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The Journal's predictable and lamentable op-ed page

July 20, 2012 - Mike Maneval
Ryan Chittum, for the Columbia Journalism Review, recently examined how the editorialists of one of America's leading newspapers is addressing the Barclay's scandal spreading from Great Britain around the globe, and found sophistries both predictable and, for the future of the U.S., lamentable.

The newspaper in question is the Wall Street Journal, the op-ed page of which likely is the most widely read purveyor of conservatism printed today. And what Chittum found were alternating attempts to minimize the importance of the malfeasance and to, in Chittum's words, "shift the blame to (the Journal's) three favorite boogeymen: the press, the government, and the lawyers."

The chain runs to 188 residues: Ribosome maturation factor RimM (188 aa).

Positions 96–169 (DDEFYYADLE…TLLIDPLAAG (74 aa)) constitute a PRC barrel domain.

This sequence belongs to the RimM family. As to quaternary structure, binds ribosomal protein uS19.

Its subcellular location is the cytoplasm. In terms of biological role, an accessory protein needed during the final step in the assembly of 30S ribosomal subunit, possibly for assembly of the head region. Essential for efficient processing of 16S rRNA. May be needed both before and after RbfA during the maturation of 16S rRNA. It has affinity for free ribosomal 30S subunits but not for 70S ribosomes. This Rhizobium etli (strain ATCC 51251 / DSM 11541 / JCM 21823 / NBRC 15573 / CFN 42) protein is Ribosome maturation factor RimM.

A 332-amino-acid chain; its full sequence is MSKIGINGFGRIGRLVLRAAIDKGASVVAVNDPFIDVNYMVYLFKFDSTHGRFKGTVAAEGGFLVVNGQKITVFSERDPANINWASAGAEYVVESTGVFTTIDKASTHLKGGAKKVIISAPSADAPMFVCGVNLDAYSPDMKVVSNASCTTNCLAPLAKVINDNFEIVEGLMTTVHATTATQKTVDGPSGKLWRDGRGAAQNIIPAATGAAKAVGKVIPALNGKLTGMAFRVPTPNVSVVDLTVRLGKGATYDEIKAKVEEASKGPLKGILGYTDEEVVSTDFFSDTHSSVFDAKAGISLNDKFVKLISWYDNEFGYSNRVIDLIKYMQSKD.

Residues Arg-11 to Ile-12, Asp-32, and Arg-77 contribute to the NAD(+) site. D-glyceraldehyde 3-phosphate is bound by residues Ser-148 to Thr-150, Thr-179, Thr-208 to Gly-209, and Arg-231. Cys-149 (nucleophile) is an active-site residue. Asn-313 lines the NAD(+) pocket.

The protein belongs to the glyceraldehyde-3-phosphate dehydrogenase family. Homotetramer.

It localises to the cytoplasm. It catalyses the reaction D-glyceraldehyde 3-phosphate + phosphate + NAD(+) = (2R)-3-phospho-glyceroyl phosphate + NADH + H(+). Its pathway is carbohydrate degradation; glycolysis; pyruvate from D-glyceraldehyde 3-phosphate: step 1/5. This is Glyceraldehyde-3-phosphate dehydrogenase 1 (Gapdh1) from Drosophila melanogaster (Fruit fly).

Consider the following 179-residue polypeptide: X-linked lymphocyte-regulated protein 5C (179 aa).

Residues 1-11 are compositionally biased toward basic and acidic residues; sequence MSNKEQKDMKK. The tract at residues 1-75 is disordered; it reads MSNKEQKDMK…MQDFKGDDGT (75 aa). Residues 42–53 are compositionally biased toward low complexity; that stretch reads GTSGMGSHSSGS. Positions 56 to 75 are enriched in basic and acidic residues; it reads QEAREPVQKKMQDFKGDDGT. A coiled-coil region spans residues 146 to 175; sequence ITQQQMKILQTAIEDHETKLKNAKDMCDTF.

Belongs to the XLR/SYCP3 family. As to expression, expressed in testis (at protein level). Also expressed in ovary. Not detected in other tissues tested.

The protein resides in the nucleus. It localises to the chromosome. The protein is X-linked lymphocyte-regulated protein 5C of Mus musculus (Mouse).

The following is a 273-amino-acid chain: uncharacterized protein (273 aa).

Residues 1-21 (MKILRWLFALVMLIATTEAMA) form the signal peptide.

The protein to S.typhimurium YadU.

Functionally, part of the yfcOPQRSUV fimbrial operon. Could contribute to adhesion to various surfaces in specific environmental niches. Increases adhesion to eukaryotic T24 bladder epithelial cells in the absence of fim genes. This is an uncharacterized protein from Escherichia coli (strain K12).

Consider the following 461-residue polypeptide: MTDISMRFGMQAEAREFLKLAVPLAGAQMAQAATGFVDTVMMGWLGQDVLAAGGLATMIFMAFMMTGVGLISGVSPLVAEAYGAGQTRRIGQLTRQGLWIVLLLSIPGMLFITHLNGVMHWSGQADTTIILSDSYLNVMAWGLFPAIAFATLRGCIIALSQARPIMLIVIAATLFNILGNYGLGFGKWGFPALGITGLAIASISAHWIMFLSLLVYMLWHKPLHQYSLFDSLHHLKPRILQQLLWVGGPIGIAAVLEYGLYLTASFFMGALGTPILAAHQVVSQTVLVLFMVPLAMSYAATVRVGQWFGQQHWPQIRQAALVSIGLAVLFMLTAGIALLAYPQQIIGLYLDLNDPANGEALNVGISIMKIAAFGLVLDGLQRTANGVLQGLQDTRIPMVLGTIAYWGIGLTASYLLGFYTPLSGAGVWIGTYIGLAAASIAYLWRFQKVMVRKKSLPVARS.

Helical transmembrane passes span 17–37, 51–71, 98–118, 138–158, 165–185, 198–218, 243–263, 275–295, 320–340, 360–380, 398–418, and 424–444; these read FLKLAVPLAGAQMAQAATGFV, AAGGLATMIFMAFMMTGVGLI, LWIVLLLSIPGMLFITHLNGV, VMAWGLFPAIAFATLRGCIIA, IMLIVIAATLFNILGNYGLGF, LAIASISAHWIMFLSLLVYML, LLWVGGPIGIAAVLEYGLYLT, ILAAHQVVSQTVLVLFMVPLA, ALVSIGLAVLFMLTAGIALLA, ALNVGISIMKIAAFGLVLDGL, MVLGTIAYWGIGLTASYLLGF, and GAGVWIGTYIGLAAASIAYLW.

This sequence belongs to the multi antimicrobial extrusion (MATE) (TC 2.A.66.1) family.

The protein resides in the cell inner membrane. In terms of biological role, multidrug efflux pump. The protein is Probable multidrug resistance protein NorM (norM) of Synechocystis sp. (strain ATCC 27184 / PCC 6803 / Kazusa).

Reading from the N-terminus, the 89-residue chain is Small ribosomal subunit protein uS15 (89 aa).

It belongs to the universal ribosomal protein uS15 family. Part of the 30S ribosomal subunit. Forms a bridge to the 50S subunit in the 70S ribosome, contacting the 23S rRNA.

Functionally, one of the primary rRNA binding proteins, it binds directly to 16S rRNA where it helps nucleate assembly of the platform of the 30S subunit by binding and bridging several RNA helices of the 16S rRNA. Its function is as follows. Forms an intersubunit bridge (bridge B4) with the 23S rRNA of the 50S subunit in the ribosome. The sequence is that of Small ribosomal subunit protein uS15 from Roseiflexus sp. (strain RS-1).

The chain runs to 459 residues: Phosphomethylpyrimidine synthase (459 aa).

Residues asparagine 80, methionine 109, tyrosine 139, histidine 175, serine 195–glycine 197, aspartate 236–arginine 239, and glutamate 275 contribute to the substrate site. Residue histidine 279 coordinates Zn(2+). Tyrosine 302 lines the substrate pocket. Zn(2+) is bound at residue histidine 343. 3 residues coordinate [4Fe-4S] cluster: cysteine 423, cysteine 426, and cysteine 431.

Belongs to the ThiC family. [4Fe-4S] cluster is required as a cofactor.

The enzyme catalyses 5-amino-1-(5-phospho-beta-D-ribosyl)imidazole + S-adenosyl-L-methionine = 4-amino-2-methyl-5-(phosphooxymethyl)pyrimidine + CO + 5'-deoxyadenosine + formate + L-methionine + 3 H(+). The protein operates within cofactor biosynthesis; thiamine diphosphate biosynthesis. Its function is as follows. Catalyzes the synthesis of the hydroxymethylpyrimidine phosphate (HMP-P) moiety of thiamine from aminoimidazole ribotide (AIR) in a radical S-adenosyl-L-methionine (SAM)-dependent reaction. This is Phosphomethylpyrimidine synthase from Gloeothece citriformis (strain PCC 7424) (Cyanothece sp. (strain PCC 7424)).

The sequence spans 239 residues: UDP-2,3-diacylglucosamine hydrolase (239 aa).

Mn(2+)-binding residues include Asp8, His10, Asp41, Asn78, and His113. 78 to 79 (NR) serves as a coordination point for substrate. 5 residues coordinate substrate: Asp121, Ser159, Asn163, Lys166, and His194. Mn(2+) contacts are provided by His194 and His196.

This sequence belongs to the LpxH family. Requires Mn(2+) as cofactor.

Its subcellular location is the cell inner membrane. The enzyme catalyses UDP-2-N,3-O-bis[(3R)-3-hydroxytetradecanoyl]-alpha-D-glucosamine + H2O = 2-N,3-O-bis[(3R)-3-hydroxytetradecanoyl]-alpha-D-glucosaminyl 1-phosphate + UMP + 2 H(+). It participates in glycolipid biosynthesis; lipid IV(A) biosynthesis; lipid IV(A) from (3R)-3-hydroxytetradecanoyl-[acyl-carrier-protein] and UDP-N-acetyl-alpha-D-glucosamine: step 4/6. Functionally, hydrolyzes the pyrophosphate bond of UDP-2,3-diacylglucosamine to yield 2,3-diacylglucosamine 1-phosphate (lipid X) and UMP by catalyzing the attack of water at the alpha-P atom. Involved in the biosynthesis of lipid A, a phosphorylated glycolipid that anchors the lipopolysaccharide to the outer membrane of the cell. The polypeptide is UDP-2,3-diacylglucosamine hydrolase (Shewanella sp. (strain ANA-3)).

Chittum details how, in the world as the Journal's editorialists see it, actions to which Barclay's executives already admitted still are allegations, and focuses instead on government failures to maintain adequate oversight. As Chittum succinctly notes, "That regulators may have failed to act promptly when alerted to this mess hardly excuses those who perpetrated it." And the Journal's chagrin for lackadaisical oversight becomes comical when the very same editorial page attempts to dismiss evidence of how brazen interest rate manipulation was by labeling emails exchanged between Barclay's bankers as "bravado."

While the Journal editorialists' efforts to absolve the banking executives are predictable, they also remain lamentable. Because the Wall Street Journal, in many ways, remains the flagship newspaper for a political movement firmly entrenched in our two-party system, and when that movement's leadership firmly is committed to preserving a climate in which a privileged, well-connected elite that controls finance can evade responsibility for wrong-doing - as the Journal's desperate hunt for scapegoats at regulatory agencies suggests they are - it has potentially dire consequences for equality and the rule of law for every American.

 
 

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